Saturday, November 11, 2017


Changing place and changing mind

Greetings from Thailand, where I arrived some days ago.

The Rains Retreat at Hartridge Monastery in Devon flew by very quickly and very peacefully. I was able to settle into my preferred routine of balancing physical, mental and spiritual exercises. Fortunately, all the Western monasteries are situated in quite exceptional natural environments, suitable for quiet meditation and communing with nature, and with supportive spiritual friendship. Hartridge Monastery is quite easily accessible for people yet also in a quiet rural environment, surrounded by farmland and near a number of public footpaths. The countryside is criss-crossed by a maze of narrow farm tracks lined with hedges, and in some places with towering, ancient beech and oak trees. One also has the choice whether to stay on the ridges with sweeping views or plunge into the thickly wooded valleys. The choice is often made by the weather conditions – either open, wind-blown ridge or sheltered but damp valley.

Unfortunately, my plans to finish the I-making book did not reach completion, although the opportunity for more in-depth reflection was very beneficial and rewarding in itself. In fact the book has increased in size, so much so that I have started to write a second one, a shortened, condensed version, which is also incomplete at this point. However, as I entered another period of travel I had to pack it up for the moment, but hopefully can get back to writing once I have a more settled lifestyle again.

The time following the Rains Retreat is a time for visiting, particularly for supporting the annual robe-offering ceremonies held at each monastery. Thus, following the Hartridge ceremony and five-day visit from Ajahn Damrong, Ajahn Sopa and Ajahn Sucitto, I travelled to Harnham Monastery in Northumberland for the Kathina Ceremony on October 15, followed by an Elders Council Meeting. I was then planning to attend the Kathina at Chithurst Monastery in West Sussex, but I was asked to lead a five-day retreat at Amaravati. Ajahn Pasanno was scheduled to lead this retreat, but the forest fires in northern California had affected Abhayagiri Monastery, so he was not able to travel to England as planned. Although the monastery residents were evacuated for a number of days, the monastery was fortunately not damaged. The local town was not so fortunate, with eight of the residents losing their lives and 20 properties destroyed.

I thus missed the Chithurst Kathina ceremony, but was able to support the dedicated meditators who very diligently participated in the retreat. I then travelled to Chithurst Monastery for a few days' visit, before catching the flight to Bangkok. Autumn had arrived in England, with yellowing leaves flying in the wind and the temperatures slipping more often into single digits. I was fortunate that most of the days at Chithurst were sunny and dry, allowing numerous walks through the countryside with brilliantly coloured trees. One day was organized as a day-long Sangha walk to the Yew Forest at King's Vale. Since it was somewhat further than I was used to, I joined the group for the first part up to the top of the South Downs hills, where we stopped for lunch. From the highest point we had a faint view of the Isle of Wight and Chichester Cathedral on the south coast. I then made my way back to the monastery along footpaths meandering across the very green fields, criss-crossed with streams of the Rother Valley.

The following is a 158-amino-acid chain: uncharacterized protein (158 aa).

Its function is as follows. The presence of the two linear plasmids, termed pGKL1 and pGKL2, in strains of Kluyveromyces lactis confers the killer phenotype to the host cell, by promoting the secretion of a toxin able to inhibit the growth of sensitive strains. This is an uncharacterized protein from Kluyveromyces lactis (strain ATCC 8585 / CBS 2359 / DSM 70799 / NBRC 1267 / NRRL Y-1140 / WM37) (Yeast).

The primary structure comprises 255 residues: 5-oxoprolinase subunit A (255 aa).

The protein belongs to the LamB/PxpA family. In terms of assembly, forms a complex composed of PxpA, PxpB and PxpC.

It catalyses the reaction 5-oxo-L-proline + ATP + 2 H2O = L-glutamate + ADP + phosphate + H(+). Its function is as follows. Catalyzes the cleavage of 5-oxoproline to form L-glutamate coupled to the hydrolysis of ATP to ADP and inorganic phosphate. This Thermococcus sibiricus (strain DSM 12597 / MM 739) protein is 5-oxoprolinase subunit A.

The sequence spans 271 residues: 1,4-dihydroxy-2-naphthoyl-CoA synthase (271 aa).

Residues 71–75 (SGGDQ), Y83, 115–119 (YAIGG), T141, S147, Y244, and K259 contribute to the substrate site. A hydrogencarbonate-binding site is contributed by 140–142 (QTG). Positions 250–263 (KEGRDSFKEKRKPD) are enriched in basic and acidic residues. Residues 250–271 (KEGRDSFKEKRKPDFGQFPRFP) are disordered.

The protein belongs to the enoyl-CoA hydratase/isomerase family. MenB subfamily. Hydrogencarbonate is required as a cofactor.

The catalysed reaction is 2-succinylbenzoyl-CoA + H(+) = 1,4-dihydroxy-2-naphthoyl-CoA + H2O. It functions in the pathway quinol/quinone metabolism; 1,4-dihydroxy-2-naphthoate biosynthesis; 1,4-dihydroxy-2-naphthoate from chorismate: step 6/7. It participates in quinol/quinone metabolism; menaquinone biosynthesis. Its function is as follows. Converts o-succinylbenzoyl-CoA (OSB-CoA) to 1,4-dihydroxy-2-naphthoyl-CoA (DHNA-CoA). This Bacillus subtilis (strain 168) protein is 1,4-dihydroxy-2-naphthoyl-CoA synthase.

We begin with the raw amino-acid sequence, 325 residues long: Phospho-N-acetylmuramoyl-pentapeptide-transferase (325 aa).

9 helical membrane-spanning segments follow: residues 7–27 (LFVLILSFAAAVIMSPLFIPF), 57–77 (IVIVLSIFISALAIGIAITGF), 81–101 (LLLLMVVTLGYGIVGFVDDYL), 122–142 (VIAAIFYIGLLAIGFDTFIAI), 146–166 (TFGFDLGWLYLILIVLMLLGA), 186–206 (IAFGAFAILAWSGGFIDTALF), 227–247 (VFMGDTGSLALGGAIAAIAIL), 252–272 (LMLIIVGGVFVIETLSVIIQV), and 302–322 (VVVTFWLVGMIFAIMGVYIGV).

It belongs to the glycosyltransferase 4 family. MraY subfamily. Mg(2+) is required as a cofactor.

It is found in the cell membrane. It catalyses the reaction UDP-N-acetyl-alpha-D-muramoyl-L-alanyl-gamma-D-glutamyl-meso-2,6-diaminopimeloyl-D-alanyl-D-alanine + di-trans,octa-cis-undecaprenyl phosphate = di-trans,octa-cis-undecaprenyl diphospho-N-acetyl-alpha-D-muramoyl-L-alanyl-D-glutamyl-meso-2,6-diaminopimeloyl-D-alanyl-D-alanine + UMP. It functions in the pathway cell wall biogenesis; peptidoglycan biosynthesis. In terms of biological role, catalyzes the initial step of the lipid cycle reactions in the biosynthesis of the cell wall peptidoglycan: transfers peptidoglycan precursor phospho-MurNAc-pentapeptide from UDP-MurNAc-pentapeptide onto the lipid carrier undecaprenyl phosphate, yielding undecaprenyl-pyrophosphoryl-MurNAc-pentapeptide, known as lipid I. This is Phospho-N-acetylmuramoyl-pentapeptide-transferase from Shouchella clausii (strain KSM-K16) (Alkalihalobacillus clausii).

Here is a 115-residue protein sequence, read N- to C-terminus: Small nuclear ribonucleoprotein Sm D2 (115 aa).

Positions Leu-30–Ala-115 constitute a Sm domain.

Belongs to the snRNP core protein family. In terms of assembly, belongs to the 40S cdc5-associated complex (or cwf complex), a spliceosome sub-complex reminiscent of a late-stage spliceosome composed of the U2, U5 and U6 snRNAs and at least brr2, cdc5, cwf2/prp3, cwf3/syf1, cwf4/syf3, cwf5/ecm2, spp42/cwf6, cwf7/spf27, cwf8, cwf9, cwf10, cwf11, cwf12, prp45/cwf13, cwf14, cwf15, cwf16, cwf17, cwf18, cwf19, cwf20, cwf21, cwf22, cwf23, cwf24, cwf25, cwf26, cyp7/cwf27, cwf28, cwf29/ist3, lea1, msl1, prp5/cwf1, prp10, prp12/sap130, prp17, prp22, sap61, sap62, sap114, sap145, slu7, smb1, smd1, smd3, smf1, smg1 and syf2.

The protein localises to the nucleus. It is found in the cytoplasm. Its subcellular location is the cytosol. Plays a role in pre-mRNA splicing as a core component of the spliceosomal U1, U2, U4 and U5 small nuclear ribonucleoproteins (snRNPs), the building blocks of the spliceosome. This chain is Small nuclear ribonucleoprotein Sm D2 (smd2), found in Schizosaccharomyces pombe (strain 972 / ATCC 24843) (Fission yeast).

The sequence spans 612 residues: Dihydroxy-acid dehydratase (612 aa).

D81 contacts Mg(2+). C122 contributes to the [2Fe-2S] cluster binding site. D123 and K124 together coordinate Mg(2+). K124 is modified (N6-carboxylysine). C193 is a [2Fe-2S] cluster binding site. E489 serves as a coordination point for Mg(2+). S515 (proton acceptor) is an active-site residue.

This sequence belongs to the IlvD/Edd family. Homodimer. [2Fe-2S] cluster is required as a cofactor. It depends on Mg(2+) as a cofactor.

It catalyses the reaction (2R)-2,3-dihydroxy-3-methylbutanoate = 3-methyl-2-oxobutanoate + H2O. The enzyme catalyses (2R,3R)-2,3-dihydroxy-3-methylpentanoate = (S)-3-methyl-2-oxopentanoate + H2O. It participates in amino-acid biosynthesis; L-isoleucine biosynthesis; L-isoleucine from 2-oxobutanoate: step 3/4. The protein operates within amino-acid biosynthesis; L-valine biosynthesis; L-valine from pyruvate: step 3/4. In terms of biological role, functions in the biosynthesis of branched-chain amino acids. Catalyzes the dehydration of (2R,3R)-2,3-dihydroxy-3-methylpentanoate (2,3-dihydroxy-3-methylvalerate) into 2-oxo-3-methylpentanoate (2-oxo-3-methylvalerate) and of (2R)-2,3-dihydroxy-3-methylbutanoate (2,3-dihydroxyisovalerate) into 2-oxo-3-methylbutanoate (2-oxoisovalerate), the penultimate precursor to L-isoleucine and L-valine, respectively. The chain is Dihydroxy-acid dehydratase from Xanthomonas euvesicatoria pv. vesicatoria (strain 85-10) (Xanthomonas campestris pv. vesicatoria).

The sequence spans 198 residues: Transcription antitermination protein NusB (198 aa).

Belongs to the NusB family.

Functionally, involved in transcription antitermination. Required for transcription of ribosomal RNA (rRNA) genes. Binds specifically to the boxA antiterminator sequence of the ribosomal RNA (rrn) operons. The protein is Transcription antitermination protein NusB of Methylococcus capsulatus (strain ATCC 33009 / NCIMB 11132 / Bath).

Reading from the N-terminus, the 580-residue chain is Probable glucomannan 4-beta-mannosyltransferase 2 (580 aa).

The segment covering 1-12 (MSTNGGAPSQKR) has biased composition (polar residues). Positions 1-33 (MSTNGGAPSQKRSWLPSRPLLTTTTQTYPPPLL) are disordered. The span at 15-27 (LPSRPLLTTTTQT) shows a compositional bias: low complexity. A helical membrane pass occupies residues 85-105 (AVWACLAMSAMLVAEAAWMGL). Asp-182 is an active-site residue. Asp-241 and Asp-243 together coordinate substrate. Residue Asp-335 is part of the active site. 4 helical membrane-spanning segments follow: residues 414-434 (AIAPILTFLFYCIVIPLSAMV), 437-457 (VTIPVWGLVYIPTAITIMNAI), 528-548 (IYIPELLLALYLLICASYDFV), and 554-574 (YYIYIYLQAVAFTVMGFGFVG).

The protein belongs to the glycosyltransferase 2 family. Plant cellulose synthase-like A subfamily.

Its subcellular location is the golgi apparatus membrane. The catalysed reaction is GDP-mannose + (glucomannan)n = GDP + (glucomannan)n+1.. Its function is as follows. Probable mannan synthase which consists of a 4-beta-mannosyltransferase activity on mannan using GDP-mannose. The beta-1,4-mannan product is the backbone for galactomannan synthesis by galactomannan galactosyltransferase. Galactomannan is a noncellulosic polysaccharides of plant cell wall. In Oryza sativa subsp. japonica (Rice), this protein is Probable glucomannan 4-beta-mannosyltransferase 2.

Changing our mind

My study and meditations on the Buddha's teaching have accentuated the quite radical insight which the Buddha realized. It has become increasingly clear what the Buddha meant when he said that the Dhamma is not easily understood by the average person. To truly understand his teaching requires nothing less than fundamental changes in our usual way of relating to reality. In general I would say that this is two-fold, although the two changes are closely related.

The first fundamental change is from an object-oriented approach to reality to a process-oriented approach. This, I would say, is the fundamental insight to which the Buddha awoke – that everything is a process rather than some fixed object.

The second fundamental change, following on from the previous one, is from an interpretative mode of relating to an observing mode. That is, instead of depending upon our interpretations of what we apprehend, we should give more precedence to a continuity of observing the on-going flow of impressions. Unfortunately, most of us have trained our minds to quickly interpret what we observe (from assuming that it is a stable object) and then judge, think and react according to the interpretation. And most of the time the interpretation is not complete, accurate or appropriate. That is, if everything is continuously changing processes, when can we conclude that anything is definitely a certain way or a certain form?

Of course, merely thinking about these changes of relating is still dwelling in interpretation. Fortunately, though, the Buddha has given specific meditative practices to help facilitate this change. Exercises in focusing attention help to quiet the internal dialogue which is interpreting, or at least give us the possibility to know how much we are interpreting. Developing the exercises in mindfulness encourages us to observe directly the nature of body and mind as they are changing. The very act of mindfulness is observing, and when we observe, what we see is process rather than object. Thus the more we practice the Buddha's teaching, the more we change our out-of-harmony way of relating to reality to one which is more in tune with the way things really are.

Wishing you all beneficial and rewarding practice.

The uphill trek.

Saturday, July 29, 2017

July 2017
Travels from April to July